Enlarge / The logo of the CIA's Engineering Development Group (EDG), the home of the spy agency's malware and espionage tool developers. (credit: Central Intelligence Agency)

WikiLeaks has published what it says is another batch of secret hacking manuals belonging to the US Central Intelligence Agency as part of its Vault7 series of leaks. The site is billing Vault7 as the largest publication of intelligence documents ever.

Friday's installment includes 27 documents related to "Grasshopper," the codename for a set of software tools used to build customized malware for Windows-based computers. The Grasshopper framework provides building blocks that can be combined in unique ways to suit the requirements of a given surveillance or intelligence operation. The documents are likely to be of interest to potential CIA targets looking for signatures and other signs indicating their Windows systems were hacked. The leak will also prove useful to competing malware developers who want to learn new techniques and best practices.

"Grasshopper is a software tool used to build custom installers for target computers running Microsoft Windows operating system," one user guide explained. "An operator uses the Grasshopper builder to construct a custom installation executable." The guide continued:

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Kategorie: Hacking & Security

Do you want to play a game? Ransomware asks for high score instead of money

7 Duben, 2017 - 17:41

Rensenware's warning screen asks for a high score, rather than the usual pay off, to decrypt your files.

At this point, Ars readers have heard countless tales of computer users being forced to pay significant sums to unlock files encrypted with malicious ransomware. So we were a bit surprised when word started to trickle out about a new bit of ransomware that doesn't ask for money. Instead, "Rensenware" forces players to get a high score in a difficult PC shoot-em-up to decrypt their files.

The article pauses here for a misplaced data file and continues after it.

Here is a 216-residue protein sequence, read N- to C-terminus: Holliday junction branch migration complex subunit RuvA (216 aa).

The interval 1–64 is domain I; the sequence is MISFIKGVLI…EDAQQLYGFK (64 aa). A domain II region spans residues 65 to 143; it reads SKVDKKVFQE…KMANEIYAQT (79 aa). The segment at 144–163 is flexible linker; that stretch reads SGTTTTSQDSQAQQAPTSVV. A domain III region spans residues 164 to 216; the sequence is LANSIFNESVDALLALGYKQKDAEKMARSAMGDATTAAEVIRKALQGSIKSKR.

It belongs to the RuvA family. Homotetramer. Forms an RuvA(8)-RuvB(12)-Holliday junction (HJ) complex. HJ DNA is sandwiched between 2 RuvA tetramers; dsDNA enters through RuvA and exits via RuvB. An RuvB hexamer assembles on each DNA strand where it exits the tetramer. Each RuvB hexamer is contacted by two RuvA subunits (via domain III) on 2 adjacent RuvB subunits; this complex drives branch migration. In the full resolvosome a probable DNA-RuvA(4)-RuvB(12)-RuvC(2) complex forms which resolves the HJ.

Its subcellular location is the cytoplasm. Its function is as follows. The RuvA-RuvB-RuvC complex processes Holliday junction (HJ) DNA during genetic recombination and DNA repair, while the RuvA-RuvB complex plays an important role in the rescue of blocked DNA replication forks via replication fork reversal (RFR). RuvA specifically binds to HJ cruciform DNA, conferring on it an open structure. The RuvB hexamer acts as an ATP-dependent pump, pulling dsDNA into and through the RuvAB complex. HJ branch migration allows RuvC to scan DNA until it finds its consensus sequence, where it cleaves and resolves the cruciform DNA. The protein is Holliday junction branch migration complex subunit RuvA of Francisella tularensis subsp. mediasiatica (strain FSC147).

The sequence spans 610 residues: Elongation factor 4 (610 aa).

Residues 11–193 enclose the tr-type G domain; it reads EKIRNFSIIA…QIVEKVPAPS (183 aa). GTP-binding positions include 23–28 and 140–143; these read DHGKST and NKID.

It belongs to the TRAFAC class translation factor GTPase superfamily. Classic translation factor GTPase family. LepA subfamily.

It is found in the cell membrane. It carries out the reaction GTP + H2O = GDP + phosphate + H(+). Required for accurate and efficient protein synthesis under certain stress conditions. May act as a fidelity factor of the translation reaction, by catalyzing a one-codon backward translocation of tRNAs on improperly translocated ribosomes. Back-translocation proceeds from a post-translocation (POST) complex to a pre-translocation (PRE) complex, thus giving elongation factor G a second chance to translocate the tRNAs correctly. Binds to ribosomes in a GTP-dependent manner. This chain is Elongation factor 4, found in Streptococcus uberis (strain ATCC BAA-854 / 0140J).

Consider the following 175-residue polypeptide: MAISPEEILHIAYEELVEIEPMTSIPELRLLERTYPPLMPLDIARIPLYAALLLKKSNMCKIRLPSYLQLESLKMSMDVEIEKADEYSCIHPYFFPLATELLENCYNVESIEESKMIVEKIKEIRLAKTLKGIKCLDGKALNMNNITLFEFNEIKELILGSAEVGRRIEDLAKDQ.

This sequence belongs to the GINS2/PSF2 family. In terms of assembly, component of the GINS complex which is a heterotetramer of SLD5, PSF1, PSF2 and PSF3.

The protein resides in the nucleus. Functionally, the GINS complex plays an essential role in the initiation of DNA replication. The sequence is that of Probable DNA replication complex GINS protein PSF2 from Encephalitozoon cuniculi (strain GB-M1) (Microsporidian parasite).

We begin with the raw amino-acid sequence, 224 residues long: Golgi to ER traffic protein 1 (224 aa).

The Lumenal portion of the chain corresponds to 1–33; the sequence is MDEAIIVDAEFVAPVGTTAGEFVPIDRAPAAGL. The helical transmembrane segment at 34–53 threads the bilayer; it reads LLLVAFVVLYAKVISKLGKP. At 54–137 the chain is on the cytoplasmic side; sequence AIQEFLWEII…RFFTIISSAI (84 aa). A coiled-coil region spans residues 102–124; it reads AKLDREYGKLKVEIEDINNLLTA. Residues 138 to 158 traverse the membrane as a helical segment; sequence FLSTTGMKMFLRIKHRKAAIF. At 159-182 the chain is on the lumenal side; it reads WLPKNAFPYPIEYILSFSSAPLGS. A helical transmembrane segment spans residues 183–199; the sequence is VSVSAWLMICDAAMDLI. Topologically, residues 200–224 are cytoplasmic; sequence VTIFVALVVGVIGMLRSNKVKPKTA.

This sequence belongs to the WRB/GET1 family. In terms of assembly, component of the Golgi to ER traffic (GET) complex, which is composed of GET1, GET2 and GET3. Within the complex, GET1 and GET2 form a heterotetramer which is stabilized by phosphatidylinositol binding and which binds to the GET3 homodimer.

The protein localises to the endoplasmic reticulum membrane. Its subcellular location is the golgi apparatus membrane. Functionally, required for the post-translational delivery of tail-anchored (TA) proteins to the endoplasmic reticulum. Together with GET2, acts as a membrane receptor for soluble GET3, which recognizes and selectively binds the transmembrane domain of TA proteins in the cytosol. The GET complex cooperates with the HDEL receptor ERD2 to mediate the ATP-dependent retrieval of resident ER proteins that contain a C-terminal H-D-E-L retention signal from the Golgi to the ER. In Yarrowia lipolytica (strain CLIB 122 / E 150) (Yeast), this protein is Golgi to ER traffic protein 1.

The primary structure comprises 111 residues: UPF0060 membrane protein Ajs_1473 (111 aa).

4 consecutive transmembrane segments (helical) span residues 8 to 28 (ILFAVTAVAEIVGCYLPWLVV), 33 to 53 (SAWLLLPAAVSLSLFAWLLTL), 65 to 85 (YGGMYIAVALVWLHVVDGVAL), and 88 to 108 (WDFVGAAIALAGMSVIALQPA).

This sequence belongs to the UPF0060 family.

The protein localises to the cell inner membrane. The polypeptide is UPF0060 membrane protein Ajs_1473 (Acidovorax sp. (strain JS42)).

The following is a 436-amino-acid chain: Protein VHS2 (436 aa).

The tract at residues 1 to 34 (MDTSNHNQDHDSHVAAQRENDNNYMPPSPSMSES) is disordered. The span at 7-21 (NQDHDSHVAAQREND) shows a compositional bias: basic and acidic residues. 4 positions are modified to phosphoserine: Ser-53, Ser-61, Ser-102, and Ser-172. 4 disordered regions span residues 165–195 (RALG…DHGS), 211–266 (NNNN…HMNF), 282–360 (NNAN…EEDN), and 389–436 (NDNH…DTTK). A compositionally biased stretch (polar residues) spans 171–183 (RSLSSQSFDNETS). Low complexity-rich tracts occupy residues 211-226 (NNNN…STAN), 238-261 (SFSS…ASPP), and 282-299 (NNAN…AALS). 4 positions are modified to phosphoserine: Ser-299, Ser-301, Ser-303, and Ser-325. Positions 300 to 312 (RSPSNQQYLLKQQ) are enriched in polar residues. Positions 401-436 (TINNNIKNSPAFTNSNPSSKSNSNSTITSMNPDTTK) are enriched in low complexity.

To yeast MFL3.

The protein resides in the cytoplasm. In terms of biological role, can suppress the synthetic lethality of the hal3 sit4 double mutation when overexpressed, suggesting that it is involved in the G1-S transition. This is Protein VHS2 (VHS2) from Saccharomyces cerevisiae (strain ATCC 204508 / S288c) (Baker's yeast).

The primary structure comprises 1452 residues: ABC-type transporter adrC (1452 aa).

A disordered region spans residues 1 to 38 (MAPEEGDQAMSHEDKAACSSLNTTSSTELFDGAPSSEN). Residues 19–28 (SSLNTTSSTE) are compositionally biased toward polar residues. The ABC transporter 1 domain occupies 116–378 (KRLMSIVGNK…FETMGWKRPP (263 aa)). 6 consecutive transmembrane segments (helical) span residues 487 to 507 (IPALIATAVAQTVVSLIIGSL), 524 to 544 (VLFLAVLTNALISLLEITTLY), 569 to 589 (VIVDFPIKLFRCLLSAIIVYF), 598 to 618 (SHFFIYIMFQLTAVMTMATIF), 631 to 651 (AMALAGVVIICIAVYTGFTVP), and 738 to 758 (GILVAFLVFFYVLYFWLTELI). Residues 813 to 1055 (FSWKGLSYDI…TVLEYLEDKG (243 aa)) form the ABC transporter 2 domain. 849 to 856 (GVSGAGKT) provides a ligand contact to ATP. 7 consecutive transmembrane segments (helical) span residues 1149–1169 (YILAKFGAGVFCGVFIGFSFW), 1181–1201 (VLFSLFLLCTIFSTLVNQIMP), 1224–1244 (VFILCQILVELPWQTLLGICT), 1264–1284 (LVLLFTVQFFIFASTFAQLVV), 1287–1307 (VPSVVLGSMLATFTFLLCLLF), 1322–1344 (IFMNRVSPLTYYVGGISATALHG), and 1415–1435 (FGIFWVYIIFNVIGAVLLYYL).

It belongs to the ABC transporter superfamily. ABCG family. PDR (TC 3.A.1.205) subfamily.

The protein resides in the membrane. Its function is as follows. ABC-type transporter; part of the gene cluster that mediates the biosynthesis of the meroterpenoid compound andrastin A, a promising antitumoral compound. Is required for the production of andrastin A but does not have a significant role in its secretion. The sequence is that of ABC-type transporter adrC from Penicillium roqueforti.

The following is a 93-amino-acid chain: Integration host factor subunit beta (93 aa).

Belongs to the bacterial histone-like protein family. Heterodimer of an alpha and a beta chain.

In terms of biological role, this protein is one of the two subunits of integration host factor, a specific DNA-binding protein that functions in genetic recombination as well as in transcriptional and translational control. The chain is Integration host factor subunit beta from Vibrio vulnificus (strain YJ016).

As Malware Hunter Team noted yesterday, users on systems infected with Rensenware are faced with the usual ransomware-style warning that "your precious data like documents, musics, pictures, and some kinda project files" have been "encrypted with highly strong encryption algorithm." The only way to break the encryption lock, according to the warning, is to "score 0.2 billion in LUNATIC level" on TH12 ~ Undefined Fantastic Object. That's easier said than done, as this gameplay video of the "bullet hell" style Japanese shooter shows.

Gameplay from TH12 ~ Undefined Fantastic Object on Lunatic difficulty. Players needed to get 200 million points to unlock the "Rensenware" malware.

As you may have guessed from the specifics here, the Rensenware bug was created more in the spirit of fun than maliciousness. After Rensenware was publicized on Twitter, its creator, who goes by Tvple Eraser on Twitter and often posts in Korean, released an apology for releasing what he admitted was "a kind of highly-fatal malware."

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Kategorie: Hacking & Security